Monday, September 23, 2013

The Andromeda Galaxy

I know there are lots of great astrophotographers out there with large telescopes in their own observatories and fancy dedicated astro-oriented CCD cameras. At this point in my life, I don't have the funds to have a setup like that or the time to dedicate to that type of astrophotography.

However, I do have some equipment and I like seeing how far I can push it. Tonight I went for the Andromeda Galaxy. The equipment included a Canon 60D, I used the EF-S 55-250mm zoom lens, a wireless intervalometer, and an iOptron SkyTracker.  It was a little tough to find the galaxy at first when I was shooting at 250mm so I backed off to 55mm to get a wider field of view. The wider field of view made it much easier to get my first pic. 
IMG_9725Once I found the galaxy, I was able to get a couple of pics at 250mm. My alignment wasn't perfect tonight so on the longest exposure (1 minute) you might notice a little star trailing.
IMG_9736IMG_9735In these images, you can see another small galaxy above the Andromeda Galaxy. The smaller galaxy is a companion to Andromeda, M110.  Slightly below and to the right of the galaxy is a bright object. This would be M32, another companion of M31. If you look closely, you can see some dust lanes, especially right above the nucleus. 

I think with practice I can do better, but I am generally pleased with the first attempts at capturing the Andromeda Galaxy. Even if you have relatively modest equipment, it's worth going out and seeing what you can capture. 

Reprinted with permission from the Half-Astrophysicist Blog.


MinnesotaChick said...

THAT.. is cool.

lizardmom said...

wow, really cool!

hey, is that where Andromodo77 lives??

OrbsCorbs said...

Holy cow. Pictures of galaxies. Wow.

I think you're right, lizardmom.

Tender Heart Bear said...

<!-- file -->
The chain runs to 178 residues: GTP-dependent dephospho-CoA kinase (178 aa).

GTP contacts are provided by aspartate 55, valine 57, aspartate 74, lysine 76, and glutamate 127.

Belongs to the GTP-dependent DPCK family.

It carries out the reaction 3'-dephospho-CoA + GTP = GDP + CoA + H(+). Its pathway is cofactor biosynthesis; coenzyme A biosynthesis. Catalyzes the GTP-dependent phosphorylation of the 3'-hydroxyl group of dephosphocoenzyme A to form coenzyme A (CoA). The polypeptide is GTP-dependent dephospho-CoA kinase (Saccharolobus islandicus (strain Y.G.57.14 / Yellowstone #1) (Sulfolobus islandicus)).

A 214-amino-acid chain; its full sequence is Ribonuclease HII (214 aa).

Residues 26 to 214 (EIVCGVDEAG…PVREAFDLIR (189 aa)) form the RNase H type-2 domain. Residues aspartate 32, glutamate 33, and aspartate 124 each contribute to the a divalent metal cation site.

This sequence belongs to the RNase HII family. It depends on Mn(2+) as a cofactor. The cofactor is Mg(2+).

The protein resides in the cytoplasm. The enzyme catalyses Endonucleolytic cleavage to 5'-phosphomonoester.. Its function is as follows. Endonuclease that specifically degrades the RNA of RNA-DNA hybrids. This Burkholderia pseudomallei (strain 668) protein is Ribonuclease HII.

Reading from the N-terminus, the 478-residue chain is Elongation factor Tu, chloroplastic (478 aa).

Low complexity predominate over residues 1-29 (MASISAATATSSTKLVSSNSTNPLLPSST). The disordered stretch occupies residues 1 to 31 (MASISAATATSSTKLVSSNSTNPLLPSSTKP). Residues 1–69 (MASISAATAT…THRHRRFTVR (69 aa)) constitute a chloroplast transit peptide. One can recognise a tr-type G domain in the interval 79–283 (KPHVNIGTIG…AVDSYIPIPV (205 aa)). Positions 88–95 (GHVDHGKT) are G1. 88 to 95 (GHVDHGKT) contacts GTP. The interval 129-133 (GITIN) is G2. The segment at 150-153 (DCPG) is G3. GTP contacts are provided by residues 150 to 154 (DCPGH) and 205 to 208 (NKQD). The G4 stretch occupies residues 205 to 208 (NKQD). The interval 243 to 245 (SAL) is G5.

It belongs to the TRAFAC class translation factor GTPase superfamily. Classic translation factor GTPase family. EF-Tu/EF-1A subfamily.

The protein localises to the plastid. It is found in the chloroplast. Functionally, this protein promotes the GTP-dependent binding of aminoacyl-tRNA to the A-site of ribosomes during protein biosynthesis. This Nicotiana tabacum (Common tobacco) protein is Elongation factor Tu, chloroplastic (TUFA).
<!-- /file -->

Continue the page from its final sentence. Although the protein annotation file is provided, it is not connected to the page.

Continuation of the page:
Awesome pictures Hale!

andromodo77 said...

Yes lizardmom, I come from the outer cortices of Andromeda, near the end of the vortex. "77" designates the........on second thought, ask Minnichick, she will explain. loloololololol

andromodo77 said...

Don't forget the Bootes constellation, I think that is where another one of the irregulars came from, and Cygnus, my nemesis.
Back to work now, and thanks for the great post Halebop.

Anonymous said...

The brightest stars of Boötes form a cone shape, with brilliant yellow-orange Arcturus at the base of the cone. The name Boötes comes from a Sumerian word that means "Man Who Drove the Great Cart." The "Great Cart" was the Big Dipper. Boötes trails the Big Dipper as it wheels around the North Star.

It is I who invaded JTI. My name is
Babealonia. I retired as a female warrior from Bootes Constellation.
I do not understand all of human emotion and distaste was expressed
amongst members of JTI. I mistook JTI as part of the JEDI. I follow them
In an irregularly regular venue.

I watch from above as well as in cyberspace. I can become a computer virus as well if you show distaste to me.

The Andromeda interests me. The photos are top notch for the capabilities of a human.

kkdither said...

I'm stunned, hale. Thanks for sharing with us. Pretty darn spectacular for a first attempt!

andromodo77 said...

Anonymous - Babealoniia, that was gggggggggood, ah I am sttttttutering again. BALONYIA!

andromodo77 said...

Andromodo has spoken!

drewzepmeister said...

Nice pics Hale!

OKIE said...

Thanks Hale. I can look up into the sky but being in the city makes it hard to see. I love this stuff.

hale-bopp said...

Thanks...I was pretty pleased for a first try at this. I got to practice so I can really rock pics when Comet ISON comes by later this year!